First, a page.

More than 40 eager 5th graders at Carillion Elementary in Oviedo got an eyeful of worms, blood diseases and parasites at a recent Super Scientist class led by UCF Biomedical associate professor Dr. William Self.
Armed with microscopes from UCF, blood and fecal slide samples (all enclosed and non-infectious), students took turns examining the fascinating and the gross. They learned to identify healthy blood cells and cells affected by leukemia and sickle cell disease. But the slide that drew the most interest and disgust was the whipworm in a fecal sample. These parasites are usually found in the large intestine and are shaped like a whip.
“I love to see the look of discovery and excitement in the kids. I also love it when what they predict is completely wrong – and they are surprised by the result,” said Dr. Self. He first became involved because his sons attended Carillion, and enjoyed it so much that five years later he’s still teaching the classes with his wife Marianne, who heads the school’s PTA.
Five UCF undergraduate students volunteered alongside Dr. Self to show the kids what to look for and how to use a microscope. Microbiology and molecular biology student Nathan Wooding said he remembers how inquisitive he was at that age and was amazed at how quickly the kids grasped scientific concepts.
“I was teaching one group of students about why having too many white blood cells would be a bad for our bodies. I related the condition of leukemia to too many cars on a highway,” Wooding said. “One student compared it to ’having a bunch of cars but the drivers are drunk,’ and I stood for a moment and wondered how she was able to correlate and understand the dangers of both situations perfectly. I thought, wow, she’s got it!”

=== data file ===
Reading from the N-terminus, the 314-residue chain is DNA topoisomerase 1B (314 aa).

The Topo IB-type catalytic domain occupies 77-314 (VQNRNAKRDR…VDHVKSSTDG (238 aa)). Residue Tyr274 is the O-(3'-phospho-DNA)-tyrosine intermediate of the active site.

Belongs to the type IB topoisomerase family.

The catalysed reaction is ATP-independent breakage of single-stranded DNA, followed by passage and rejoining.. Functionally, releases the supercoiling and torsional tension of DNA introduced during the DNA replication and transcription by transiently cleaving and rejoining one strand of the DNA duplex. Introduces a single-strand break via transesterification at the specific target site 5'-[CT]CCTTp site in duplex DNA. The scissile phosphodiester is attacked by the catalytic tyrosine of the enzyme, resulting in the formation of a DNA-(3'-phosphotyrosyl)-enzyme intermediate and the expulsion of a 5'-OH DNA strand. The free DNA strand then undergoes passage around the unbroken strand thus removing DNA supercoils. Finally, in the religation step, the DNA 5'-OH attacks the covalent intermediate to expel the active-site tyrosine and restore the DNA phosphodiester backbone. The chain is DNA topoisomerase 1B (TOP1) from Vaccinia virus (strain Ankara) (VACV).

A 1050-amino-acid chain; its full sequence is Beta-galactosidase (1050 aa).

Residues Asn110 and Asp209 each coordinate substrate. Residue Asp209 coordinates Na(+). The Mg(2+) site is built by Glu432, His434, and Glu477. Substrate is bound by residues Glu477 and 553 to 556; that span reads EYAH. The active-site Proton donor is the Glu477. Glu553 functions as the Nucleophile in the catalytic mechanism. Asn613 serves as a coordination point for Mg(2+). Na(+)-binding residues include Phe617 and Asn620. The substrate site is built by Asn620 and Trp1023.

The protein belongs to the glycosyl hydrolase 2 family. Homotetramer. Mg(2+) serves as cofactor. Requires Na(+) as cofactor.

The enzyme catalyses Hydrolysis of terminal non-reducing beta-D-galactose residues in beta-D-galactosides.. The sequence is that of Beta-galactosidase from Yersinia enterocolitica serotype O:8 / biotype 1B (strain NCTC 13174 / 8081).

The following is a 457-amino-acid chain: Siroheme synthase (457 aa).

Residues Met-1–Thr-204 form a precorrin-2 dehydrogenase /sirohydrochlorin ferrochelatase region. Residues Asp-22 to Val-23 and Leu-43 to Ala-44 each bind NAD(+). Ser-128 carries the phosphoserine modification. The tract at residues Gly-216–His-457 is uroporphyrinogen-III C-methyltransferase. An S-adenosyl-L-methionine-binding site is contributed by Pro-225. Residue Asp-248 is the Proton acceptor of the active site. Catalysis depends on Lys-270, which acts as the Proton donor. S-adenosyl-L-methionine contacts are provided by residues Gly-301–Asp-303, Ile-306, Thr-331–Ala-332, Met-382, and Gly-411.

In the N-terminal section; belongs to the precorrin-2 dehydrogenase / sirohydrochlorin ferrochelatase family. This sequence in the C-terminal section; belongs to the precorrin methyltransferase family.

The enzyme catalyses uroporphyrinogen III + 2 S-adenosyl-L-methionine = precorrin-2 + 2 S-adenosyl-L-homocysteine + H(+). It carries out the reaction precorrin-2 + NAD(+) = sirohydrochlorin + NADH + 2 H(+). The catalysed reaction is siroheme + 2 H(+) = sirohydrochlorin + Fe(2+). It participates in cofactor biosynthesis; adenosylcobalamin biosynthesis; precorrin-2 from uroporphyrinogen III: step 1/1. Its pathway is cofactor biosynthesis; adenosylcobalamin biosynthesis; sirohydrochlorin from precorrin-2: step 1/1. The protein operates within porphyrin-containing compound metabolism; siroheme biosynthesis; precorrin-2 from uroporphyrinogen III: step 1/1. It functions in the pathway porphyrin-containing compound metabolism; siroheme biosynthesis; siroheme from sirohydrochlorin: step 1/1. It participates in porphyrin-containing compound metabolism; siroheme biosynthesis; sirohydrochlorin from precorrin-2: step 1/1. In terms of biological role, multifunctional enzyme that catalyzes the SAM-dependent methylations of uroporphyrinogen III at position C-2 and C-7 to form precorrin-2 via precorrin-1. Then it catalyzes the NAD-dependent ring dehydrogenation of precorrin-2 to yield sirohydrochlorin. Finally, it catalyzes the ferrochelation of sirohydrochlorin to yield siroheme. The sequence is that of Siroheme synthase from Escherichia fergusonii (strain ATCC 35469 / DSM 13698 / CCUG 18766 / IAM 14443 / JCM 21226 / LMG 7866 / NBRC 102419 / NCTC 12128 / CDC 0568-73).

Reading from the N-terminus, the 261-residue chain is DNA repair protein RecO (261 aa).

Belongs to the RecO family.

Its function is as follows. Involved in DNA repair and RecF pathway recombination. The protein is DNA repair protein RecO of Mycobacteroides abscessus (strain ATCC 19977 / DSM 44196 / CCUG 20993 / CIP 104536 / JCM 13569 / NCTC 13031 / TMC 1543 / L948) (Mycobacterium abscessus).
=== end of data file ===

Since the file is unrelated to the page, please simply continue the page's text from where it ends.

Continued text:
The Super Scientist classes are for all grade levels and take place several times throughout the school year. On this day, four classes were planned back-to-back and as one class left, more students streamed in. “The Super Scientist Program really helped me improve my science skills and I had a blast with each experiment we did,” one 5th grader remarked.
They were eager to try out microbiology for themselves, and science teacher Teresa Riedel was just as excited as she watched the expressions of surprise and wonder on her students’ faces as they stared into the microscopes. “Our students definitely enjoyed their lessons with Dr. Self and his team. He’s a wonderful scientist who is willing to share his expertise with us,” she said.
Dr. Self, who believes students need to be able to relate to science to really appreciate it, used simple experiments to catch the students’ attention.
“One experiment earlier this year we used magnets to extract iron fillings that are present in cereal (bran flakes). They really loved that one,” he said.
When he’s not volunteering Dr. Self teaches microbial metabolism at the College of Medicine’s Burnett School of Biomedical Sciences. UCF student volunteers included Qing Wang, Lauren Dickson, Cassandra Turchany and Firas Sbeith.